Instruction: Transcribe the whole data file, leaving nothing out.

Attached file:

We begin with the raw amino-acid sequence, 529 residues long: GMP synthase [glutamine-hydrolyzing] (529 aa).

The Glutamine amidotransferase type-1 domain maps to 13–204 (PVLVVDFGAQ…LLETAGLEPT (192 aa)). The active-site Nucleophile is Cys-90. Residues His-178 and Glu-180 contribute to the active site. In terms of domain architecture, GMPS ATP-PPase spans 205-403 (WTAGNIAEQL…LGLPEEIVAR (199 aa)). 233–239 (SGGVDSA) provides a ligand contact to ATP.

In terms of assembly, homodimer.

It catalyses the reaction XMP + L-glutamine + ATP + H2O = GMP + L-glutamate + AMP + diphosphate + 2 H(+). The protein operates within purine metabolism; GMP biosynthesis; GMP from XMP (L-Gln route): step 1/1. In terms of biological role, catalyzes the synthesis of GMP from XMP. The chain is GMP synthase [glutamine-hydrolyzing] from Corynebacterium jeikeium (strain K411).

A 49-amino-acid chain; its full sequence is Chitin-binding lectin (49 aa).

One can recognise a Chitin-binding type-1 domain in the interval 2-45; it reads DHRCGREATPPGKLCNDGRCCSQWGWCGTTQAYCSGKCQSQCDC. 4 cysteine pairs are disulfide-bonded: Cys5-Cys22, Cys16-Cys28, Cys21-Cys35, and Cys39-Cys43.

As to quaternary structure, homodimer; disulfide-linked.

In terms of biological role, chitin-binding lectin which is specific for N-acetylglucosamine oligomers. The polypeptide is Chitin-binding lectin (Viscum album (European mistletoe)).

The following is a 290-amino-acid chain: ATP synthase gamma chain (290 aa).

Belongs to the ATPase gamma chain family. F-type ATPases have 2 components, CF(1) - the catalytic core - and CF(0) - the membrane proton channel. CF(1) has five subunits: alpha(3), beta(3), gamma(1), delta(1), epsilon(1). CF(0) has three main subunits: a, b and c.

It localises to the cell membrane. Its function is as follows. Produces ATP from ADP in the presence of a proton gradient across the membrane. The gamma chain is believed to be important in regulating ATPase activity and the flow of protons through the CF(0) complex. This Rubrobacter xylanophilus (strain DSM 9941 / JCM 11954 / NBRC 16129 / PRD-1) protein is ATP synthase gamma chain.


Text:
We begin with the raw amino-acid sequence, 529 residues long: GMP synthase [glutamine-hydrolyzing] (529 aa).

The Glutamine amidotransferase type-1 domain maps to 13–204 (PVLVVDFGAQ…LLETAGLEPT (192 aa)). The active-site Nucleophile is Cys-90. Residues His-178 and Glu-180 contribute to the active site. In terms of domain architecture, GMPS ATP-PPase spans 205-403 (WTAGNIAEQL…LGLPEEIVAR (199 aa)). 233–239 (SGGVDSA) provides a ligand contact to ATP.

In terms of assembly, homodimer.

It catalyses the reaction XMP + L-glutamine + ATP + H2O = GMP + L-glutamate + AMP + diphosphate + 2 H(+). The protein operates within purine metabolism; GMP biosynthesis; GMP from XMP (L-Gln route): step 1/1. In terms of biological role, catalyzes the synthesis of GMP from XMP. The chain is GMP synthase [glutamine-hydrolyzing] from Corynebacterium jeikeium (strain K411).

A 49-amino-acid chain; its full sequence is Chitin-binding lectin (49 aa).

One can recognise a Chitin-binding type-1 domain in the interval 2-45; it reads DHRCGREATPPGKLCNDGRCCSQWGWCGTTQAYCSGKCQSQCDC. 4 cysteine pairs are disulfide-bonded: Cys5-Cys22, Cys16-Cys28, Cys21-Cys35, and Cys39-Cys43.

As to quaternary structure, homodimer; disulfide-linked.

In terms of biological role, chitin-binding lectin which is specific for N-acetylglucosamine oligomers. The polypeptide is Chitin-binding lectin (Viscum album (European mistletoe)).

The following is a 290-amino-acid chain: ATP synthase gamma chain (290 aa).

Belongs to the ATPase gamma chain family. F-type ATPases have 2 components, CF(1) - the catalytic core - and CF(0) - the membrane proton channel. CF(1) has five subunits: alpha(3), beta(3), gamma(1), delta(1), epsilon(1). CF(0) has three main subunits: a, b and c.

It localises to the cell membrane. Its function is as follows. Produces ATP from ADP in the presence of a proton gradient across the membrane. The gamma chain is believed to be important in regulating ATPase activity and the flow of protons through the CF(0) complex. This Rubrobacter xylanophilus (strain DSM 9941 / JCM 11954 / NBRC 16129 / PRD-1) protein is ATP synthase gamma chain.